“But what does floating or sinking have to do with whether the person committed a crime or whether what they say is worth believing?” students would ask. Exactly. Some students even suggest that there’s more than a touch of sadism in this irrational inflicting of suffering. For it is irrational, as my students quickly see. The underlying assumption  –  the equation of worthiness and ordeal – is ridiculous. We enlightened folks in 21st century America would never use such logic, right?

You can see where this is going.


(Jimmy Fallon and Lindsay Lohan)

The logic of the ice-bucket challenge is nothing new.  Walkathons and bikeathons rest on the same idea:  the worthiness of a charity – how much money I will donate – must be based on someone else undergoing an ordeal. Walking or biking some distance are the popular default ordeals. The person entering the event makes a deal with me, a potential contributor. The longer the ordeal, the more I must contribute.  Presumably, if the person winds up not walking, then our deal is off, and I need not contribute a penny. The charity is not worthy of my money.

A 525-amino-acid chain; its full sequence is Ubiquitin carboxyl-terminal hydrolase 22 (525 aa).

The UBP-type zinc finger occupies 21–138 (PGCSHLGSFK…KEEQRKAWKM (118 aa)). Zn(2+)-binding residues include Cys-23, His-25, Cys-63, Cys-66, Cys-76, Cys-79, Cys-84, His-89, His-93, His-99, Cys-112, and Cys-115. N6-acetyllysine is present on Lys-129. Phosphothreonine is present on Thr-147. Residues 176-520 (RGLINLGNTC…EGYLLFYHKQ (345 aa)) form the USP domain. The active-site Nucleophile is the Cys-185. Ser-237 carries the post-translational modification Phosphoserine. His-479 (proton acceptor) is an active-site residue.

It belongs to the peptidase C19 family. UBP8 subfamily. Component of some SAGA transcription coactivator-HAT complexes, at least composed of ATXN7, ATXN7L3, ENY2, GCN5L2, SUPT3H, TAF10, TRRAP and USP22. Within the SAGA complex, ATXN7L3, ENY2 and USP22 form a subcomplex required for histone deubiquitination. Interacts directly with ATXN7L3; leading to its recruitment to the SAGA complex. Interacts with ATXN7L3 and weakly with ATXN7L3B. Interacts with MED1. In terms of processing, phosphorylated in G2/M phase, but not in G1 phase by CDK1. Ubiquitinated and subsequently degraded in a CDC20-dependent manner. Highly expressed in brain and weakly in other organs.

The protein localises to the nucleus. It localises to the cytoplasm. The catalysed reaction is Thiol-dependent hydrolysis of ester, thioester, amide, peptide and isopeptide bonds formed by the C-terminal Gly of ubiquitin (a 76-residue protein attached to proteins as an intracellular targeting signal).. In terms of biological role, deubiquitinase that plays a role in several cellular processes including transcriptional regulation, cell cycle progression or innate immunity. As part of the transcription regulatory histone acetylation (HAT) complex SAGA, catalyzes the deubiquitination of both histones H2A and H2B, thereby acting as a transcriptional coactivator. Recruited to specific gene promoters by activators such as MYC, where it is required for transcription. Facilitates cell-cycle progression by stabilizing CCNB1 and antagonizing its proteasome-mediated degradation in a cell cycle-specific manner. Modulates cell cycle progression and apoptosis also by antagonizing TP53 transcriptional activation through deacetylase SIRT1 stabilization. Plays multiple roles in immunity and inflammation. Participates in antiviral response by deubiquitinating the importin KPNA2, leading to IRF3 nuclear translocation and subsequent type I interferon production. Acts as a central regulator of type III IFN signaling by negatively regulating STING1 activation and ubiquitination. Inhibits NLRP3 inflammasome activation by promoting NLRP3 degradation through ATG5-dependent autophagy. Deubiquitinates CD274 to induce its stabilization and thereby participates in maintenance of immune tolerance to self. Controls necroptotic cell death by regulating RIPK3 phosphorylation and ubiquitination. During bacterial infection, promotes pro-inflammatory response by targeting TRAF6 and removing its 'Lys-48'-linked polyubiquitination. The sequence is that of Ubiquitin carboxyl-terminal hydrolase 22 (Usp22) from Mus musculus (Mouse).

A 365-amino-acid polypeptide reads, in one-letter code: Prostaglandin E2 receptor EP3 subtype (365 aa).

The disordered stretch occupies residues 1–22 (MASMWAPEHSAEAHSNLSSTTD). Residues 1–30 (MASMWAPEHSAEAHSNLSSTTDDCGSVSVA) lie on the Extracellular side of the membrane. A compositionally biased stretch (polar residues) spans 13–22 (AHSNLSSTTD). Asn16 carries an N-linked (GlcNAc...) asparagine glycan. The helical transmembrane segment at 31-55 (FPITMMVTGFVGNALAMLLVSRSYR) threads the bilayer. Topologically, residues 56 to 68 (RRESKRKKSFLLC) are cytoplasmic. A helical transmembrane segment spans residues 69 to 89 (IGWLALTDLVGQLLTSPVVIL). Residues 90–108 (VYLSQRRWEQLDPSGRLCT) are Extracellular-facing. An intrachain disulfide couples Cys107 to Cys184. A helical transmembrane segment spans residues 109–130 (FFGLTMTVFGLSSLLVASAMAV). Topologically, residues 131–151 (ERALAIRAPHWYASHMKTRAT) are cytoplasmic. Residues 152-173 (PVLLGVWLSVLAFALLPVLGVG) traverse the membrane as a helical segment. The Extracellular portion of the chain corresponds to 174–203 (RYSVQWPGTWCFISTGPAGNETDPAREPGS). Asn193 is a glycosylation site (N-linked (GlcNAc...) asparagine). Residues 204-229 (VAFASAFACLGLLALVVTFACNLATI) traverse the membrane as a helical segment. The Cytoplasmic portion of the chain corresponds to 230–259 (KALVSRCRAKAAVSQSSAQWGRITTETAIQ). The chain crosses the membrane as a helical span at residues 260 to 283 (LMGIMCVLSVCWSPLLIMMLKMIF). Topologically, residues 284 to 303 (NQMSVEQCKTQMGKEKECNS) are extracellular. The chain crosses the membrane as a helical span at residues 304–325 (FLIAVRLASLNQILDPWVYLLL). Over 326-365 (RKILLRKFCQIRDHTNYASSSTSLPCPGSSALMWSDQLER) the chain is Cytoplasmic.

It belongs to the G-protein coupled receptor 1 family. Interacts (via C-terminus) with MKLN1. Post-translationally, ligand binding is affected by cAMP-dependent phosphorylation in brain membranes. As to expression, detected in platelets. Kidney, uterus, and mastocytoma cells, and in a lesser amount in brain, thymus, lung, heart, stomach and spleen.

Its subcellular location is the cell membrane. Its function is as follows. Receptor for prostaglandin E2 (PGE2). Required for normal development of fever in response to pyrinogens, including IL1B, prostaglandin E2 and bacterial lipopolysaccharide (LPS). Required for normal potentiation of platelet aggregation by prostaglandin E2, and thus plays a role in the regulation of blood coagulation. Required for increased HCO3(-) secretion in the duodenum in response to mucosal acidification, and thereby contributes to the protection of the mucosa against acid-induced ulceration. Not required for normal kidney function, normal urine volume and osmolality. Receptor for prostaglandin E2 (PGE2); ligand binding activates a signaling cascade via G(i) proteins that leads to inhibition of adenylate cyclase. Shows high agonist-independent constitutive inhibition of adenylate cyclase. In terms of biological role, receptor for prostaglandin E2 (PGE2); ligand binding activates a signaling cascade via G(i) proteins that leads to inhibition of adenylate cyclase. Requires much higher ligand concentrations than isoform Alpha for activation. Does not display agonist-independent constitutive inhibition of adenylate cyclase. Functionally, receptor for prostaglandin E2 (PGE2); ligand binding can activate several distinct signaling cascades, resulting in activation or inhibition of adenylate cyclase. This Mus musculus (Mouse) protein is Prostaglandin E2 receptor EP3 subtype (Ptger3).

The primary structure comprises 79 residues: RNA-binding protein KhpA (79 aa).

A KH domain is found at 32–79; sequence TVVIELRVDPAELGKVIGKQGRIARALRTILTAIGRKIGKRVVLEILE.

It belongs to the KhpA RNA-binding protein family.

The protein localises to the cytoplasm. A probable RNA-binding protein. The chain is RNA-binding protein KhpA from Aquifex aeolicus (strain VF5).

These and other “thons” are now  so common that they no longer get much attention.  The ice bucket challenge is different mostly in its degree of success, which is considerable. That success owes much to the involvement of actors, sports stars, and the like. Celebrities still endorse products, but somewhat less directly – all those jocks sporting the Nike logo or Britney dancing in a video with lots of Pepsi –  not quite the same as Ronald Reagan telling us straight out to smoke Chesterfields or O.J. Simpson talking up Hertz car rentals. So when celebrities speak in favor of something, especially something that they have no financial stake in, we pay attention.

The underlying logic of endorsements is also not quite in keeping with enlightened rationality.  Are the opinions of high-status people and their willingness to undergo an ordeal valid indicators of a charity’s virtue? Yet we seem to think that if Lindsay Lohan is willing to have Jimmy Fallon dump a bucket of ice water on her, ALS must be a more worthy cause than others I could write a check to.